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When one ventures into the murky waters of family history, one never knows what skeletons may jump out of the closet or what treasures may be uncovered.
When I started my research I knew very little of my family history, I even knew little about my own grandparents. Throughout my journey I’ve discovered more about my living relatives as well as discovering their forefathers.
While I have census returns, BMD certificates and parish records, the stories of my ancestors lives are still not complete. Certificates and other similar records only confirm their existence. What really adds life to the name in the tree?
Last week I received an email with the subject ‘Selina Bruce nee Haynes’. My stomach somersaulted as I clicked on it.
Selina Haynes is my great great grandmother, born in 1868 in Greens Norton, she married Joseph Bruce in 1886. My great grandmother, Maude, their fifth child.
I knew little of Selina’s life and simply gained snippets in time from census records.
The email I received from a lacemaker, Kate, living in Northamptonshire was my first physical link with my great great grandmother.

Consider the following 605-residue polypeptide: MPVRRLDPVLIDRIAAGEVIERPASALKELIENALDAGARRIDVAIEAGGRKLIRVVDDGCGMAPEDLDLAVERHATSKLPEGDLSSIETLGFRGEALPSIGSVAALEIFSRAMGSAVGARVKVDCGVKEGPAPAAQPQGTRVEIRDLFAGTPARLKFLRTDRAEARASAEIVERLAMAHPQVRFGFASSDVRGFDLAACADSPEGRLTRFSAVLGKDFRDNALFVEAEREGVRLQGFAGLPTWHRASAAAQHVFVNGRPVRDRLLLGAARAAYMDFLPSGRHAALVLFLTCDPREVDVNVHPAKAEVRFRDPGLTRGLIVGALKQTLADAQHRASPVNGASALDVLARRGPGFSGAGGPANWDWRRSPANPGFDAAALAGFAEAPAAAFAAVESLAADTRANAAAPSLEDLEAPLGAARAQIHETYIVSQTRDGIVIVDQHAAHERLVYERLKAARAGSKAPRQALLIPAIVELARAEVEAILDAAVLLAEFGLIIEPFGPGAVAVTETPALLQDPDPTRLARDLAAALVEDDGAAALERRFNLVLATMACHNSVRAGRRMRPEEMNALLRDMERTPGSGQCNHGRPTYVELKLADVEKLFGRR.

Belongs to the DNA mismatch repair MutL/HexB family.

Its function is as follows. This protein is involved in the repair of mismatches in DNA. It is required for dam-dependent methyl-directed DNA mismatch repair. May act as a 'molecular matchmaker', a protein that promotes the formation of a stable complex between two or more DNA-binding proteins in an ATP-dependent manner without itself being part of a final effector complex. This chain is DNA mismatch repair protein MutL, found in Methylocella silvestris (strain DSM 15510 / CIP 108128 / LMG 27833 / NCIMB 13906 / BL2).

Selina was the daughter of brickyard labourer, John Haynes and lacemaker, Jane Kingston Bevis. She grew up in Greens Norton like her siblings, John, Matilda, Annie, Julia, Harry, Willie, Nelly, Tom, Emma Louisa and Clara.
Lace making was flourishing in the mid 19th century and girls were introduced to their pillow from the age of 3. Selina’s family made no exception. Selina’s oldest sister, Matilda who was 7 years old in 1871, was already described as a lace maker. Ten years later, Matilda, Annie and Selina (aged 17, 15 and 13 respectively) were lace makers along with their mother.
Many lace makers at the time had lace making bobbins made for them, often inscribed with their name (or that of a loved one) and sometimes a location and/or date.
Kate recently acquired such a bobbin, made from cow bone and marked with ‘Selina Haynes Greens Norton’. My great great grandmother. She even sent me a photograph of the bobbin.
Moments like these are rare but so exhilarating. I have no need for a bobbin, I’m happy that it has an owner who cares enough to make contact and let me know of its existence.
Not only did Kate provide me with a photograph but she brought my great great grandmother to life for me. I can never express my gratitude sincerely enough. Looking at the image of a bobbin over 100 years old, I see Selina as more than just a name in my tree.